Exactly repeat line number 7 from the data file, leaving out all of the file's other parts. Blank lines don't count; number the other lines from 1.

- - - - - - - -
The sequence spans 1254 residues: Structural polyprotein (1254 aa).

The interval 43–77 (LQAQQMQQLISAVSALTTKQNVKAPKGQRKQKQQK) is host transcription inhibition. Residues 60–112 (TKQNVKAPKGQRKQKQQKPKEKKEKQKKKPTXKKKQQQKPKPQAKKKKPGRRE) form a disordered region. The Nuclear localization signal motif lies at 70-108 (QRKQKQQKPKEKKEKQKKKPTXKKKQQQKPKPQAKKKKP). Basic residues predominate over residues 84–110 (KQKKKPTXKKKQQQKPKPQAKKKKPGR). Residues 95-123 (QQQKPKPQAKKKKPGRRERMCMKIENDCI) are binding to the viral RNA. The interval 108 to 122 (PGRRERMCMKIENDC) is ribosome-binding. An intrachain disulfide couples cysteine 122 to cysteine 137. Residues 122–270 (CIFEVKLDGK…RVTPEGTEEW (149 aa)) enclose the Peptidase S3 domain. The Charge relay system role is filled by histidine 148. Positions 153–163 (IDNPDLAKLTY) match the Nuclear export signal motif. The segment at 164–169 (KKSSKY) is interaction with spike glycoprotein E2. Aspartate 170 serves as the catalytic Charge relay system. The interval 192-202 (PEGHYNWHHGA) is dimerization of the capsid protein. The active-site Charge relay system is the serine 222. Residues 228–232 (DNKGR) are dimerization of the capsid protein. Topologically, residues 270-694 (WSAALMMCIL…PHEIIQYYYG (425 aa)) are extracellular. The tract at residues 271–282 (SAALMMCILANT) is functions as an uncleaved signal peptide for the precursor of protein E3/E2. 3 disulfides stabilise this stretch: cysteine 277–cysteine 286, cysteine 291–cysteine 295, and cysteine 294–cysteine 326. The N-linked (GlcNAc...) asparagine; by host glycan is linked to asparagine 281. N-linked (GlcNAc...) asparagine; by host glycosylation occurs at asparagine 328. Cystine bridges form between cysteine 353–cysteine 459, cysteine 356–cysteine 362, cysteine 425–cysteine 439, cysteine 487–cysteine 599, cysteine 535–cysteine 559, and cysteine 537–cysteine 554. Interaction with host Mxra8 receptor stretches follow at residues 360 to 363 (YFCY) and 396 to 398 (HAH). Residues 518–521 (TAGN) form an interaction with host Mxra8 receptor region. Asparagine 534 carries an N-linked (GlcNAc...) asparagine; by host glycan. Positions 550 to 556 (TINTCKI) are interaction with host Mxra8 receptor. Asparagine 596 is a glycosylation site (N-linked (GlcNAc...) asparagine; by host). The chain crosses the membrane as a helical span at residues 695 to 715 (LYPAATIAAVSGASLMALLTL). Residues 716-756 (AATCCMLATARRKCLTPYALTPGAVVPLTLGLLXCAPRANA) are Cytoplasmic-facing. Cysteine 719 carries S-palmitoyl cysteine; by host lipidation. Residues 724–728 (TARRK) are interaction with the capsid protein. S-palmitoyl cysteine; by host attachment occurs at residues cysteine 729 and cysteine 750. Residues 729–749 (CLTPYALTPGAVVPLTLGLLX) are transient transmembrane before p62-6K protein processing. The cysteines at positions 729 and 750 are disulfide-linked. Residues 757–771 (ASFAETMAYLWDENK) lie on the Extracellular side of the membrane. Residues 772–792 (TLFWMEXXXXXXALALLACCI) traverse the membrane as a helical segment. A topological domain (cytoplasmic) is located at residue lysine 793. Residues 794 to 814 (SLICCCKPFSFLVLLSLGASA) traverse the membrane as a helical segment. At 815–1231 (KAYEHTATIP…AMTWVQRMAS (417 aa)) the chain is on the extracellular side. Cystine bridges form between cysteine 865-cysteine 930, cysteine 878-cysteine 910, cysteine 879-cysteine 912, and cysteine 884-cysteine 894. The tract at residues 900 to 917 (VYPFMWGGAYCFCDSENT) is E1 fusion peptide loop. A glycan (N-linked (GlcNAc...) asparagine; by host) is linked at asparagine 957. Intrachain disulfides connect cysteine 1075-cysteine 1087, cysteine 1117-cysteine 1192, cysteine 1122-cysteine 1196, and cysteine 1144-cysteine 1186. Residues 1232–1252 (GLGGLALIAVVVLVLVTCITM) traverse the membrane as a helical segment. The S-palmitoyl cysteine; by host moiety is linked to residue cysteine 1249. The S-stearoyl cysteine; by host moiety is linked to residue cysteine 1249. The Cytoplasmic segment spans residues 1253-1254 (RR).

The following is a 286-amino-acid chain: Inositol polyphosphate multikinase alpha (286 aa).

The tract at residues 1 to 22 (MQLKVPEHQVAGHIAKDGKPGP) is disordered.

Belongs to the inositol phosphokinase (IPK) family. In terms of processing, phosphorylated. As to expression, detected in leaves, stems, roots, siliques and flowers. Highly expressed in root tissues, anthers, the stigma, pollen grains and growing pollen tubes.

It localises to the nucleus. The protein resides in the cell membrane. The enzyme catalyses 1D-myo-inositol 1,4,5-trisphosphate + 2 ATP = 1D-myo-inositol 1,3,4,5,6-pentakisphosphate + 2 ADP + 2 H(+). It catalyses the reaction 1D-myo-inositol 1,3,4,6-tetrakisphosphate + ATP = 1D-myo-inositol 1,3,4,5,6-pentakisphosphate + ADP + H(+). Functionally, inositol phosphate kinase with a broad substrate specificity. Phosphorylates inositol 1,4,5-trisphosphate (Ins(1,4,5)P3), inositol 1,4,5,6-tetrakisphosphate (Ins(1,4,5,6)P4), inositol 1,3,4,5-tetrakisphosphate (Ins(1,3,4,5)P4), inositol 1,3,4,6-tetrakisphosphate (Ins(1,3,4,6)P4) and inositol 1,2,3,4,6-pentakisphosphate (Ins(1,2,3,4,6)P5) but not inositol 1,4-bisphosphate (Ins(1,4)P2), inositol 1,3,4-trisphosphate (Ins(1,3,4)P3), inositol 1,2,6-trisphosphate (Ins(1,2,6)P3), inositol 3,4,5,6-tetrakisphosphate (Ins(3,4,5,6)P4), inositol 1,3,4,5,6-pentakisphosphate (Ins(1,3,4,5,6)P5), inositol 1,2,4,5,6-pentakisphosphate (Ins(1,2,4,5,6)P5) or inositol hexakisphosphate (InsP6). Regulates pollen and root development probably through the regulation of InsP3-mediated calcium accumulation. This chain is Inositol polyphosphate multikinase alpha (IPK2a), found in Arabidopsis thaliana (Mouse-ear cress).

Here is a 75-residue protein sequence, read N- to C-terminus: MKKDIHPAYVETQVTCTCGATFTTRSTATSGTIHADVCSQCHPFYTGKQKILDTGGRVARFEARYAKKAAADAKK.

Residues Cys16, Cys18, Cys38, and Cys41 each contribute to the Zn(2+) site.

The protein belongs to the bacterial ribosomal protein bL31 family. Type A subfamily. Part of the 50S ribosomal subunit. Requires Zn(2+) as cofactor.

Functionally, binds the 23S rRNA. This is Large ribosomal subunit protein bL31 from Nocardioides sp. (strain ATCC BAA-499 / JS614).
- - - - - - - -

Here is a 75-residue protein sequence, read N- to C-terminus: MKKDIHPAYVETQVTCTCGATFTTRSTATSGTIHADVCSQCHPFYTGKQKILDTGGRVARFEARYAKKAAADAKK.